‘This is awesome’ – a commonly used word in the great US of A to encapsulate the superlatives of a situation. And, even after only a few days, there have been many superlatives already: from Tudor music and the choral sounds of the modern world to trolley buses and duck tours; from Royalty and Remembrance to baseball and fried chicken (with a vegetarian alternative). There have been three standing ovations and repeated expressions of awe and delight at the behaviour of the boys (those aged between 10 and 13 – I can’t speak for the Vicars Choral) and we are making many new friends.
We’re here to share something of our spiritual inheritance with people who, though geographically distant, are historically close. And we’re here to make new friends – not least so that we can reinvigorate our network of US supporters. The people we meet on this tour we will stay in touch with.
‘Do you have to attend every concert?’ an elderly lady at Vineville United Methodist Church in Macon leant forward and asked me yesterday afternoon. I beamed a large yes back at her. She nodded approvingly and, I think, rather enviously before sitting back misty-eyed as the choir began its next item. At least she didn’t say, ‘Do you come here often?’ ‘No, mam, not since 1953!’ And then afternoon tea with donuts and popcorn.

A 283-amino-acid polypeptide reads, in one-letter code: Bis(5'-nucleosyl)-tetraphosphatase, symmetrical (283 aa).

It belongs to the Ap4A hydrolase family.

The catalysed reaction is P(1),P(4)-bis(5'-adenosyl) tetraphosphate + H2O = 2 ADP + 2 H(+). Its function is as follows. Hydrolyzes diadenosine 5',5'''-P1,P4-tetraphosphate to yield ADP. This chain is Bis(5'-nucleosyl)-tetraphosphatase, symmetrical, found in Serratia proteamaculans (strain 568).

On choir tours, you do the ambassador for the Anglican choral tradition thing and encourage people to visit your home turf – ‘back at the ranch’. Apparently, I don’t pronounce ‘ranch’ correctly but I’m working on it. There’s also the team bonding thing. At St Paul’s, the different components of the choir can sometimes feel like ships that pass in the night in the Dean’s Aisle. On tour you lunch with choristers – and one of them gives you a concise history of the whole of the twentieth century over macaroni cheese (thanks, Arthur). That wasn’t as bad as being asked what predestination is while going through airport security. ‘The right to avoid purgatory,’ I answered, ‘and, if you want to know what purgatory is, it’s airport security.’ Reach for the Haribos.
And we had our own church service yesterday morning in a sports hall at the Methodist Church – instant liturgy with a score board. The assistant director of music of St Philip’s Episcopal Cathedral in Atlanta said it was the finest concert he had ever attended. St Paul’s Cathedral Choir is up there on the world stage, thanks to Andrew Carwood and the many people who make up and support it. Even when the Organist sounds the chimes stop in ‘The Call of Wisdom’ (thanks, Simon).